My learning diary

Sorting the Chaos

Section 2: “Sorting the Chaos”

This section breaks down information from general business problems into suggested components. It also lists the questions to ask ourselves so that we remain focused and productive.

Suggested information compartments:

  • Mandate
  • Plan
  • Team
  • Execution
  • Personal

Chapter 7: “What Is the Mandate?”

  1. “Why are we here?” (Vision, mission, agenda, etc.)
  • So that we don’t lose track and get mesmerised by less important things
  1. “Are there any misalignments?”
  • Stay relevant or risk losing importance/usefulness.
  1. “Can we work with this mandate?”
  • Does the mandate express the leadership team’s best thinking?
  • Can everyone understand this?
  • Can mandate -> plan?

Chapter 8: “What Is the Plan?”

  1. “What are the specific objectives that begin to move a company towards its mandate?”
  • Mandate alone is too vague; we need to break it down into goals.
  1. “What are the specific initiatives that will help achieve the objectives?”
  • Initiatives are more granular. Completing them helps meet these less granular goals.
  1. “What is the timeline?”
  • Assess feasibility and value.
  1. “What assets are required, and are they available?”
  • Assess feasibility and value.
  1. “What are the risks we will be facing?”
  • For adjusting expectations and prioritising between many initiatives

Chapter 9: “What Is the Team?”

  1. “What capabilities do we need?”
  • Going for “who” instead of “what” can lead to an imbalanced team. This can introduce performance bottlenecks.
  1. “What are the mindsets of the team members?”
  • Do the people’s personal agendas align with the mandate?
  • Can these personal agendas exist in harmony?
  1. “What are the roles of the team members?”
  • So that we can be certain that whatever capabilities we need, we have them covered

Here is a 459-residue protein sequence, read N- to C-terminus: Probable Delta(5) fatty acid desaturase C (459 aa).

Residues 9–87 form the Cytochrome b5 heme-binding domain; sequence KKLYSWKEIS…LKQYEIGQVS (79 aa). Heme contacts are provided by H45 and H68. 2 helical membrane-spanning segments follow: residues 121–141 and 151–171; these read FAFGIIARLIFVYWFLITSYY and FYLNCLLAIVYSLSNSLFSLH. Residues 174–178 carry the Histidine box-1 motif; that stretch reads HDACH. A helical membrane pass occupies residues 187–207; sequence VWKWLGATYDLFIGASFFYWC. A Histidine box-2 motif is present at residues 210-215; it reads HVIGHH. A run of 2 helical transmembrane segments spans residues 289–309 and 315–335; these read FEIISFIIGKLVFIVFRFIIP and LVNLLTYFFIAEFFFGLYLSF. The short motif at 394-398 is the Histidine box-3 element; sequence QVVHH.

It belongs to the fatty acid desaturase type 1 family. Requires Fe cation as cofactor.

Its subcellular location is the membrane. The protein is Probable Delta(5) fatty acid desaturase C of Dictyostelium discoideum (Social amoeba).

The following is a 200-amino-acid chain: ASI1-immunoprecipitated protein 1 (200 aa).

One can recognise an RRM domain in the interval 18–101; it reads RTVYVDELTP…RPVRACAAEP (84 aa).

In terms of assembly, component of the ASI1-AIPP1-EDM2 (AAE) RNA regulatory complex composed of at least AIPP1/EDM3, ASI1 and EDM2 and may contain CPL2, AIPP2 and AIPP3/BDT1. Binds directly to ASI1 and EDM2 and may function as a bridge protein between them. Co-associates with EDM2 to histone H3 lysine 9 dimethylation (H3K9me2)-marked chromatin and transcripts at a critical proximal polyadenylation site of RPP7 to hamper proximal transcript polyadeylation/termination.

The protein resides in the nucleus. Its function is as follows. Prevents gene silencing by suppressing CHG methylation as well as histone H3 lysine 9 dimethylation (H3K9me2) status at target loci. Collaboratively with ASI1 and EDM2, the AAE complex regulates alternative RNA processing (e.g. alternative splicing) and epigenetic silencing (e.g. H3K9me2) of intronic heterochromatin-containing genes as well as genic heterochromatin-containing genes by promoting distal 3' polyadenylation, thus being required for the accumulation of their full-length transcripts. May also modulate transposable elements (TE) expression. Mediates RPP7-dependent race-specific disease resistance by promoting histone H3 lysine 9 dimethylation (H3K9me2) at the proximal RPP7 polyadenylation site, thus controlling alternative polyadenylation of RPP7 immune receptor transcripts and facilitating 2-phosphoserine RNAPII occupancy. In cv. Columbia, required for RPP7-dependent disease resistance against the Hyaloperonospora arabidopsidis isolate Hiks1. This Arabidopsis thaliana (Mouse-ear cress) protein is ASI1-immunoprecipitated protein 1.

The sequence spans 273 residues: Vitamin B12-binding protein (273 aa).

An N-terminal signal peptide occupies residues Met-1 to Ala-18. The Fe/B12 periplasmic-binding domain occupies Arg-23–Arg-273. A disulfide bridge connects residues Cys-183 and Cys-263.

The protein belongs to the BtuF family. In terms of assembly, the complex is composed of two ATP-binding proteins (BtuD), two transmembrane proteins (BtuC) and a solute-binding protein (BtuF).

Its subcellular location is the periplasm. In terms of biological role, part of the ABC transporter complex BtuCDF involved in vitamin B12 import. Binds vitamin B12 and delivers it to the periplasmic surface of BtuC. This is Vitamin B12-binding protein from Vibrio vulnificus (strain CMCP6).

• To build a balanced team
  1. “Will this assignment be good for the individuals on the team?”
  • Whether the project excites and motivates people
  • Whether opportunities for personal development are open. Examples: Information sharing, leadership, mentorship, etc.
  1. “What are the inescapable realities?”
  • Sometimes, we don’t have access to the exact talent we need. We need to make the best out of what we have.
  1. “How is the chemistry?”
  • Hard skills and soft skills
  1. “What are the consequences of performance?”
  • Shared understanding of success and failure

Chapter 10: “How Will We Get It Done?”

  1. “How are we making decisions?”
  • Not “who” or “when” but “how”.
  1. “Are we getting the right information at the right time?”
  2. “How do we manage complexity?”
  3. “Do we have a rhythm?”
  • Hold regular meetings instead of a flood of ad-hoc meetings.
  • Need to know what to expect in each meeting. Have an agenda.

Chapter 11: “Is It Getting Personal?”

  1. “What does this person value?”
  • This helps explain why people behave and decide in certain ways.
  1. “What are the individual’s personal aspirations?”
  • So that we can be more sensitive to the slightest signs that an individual is going off the track.
  1. “How does this person interact with colleagues and others?”
  • Helps us filter the important information from the noise.
  1. “What is the person’s level of self-awareness?”
  • The greater the emotional maturity, the easier it is to listen to him/her.

Relevant posts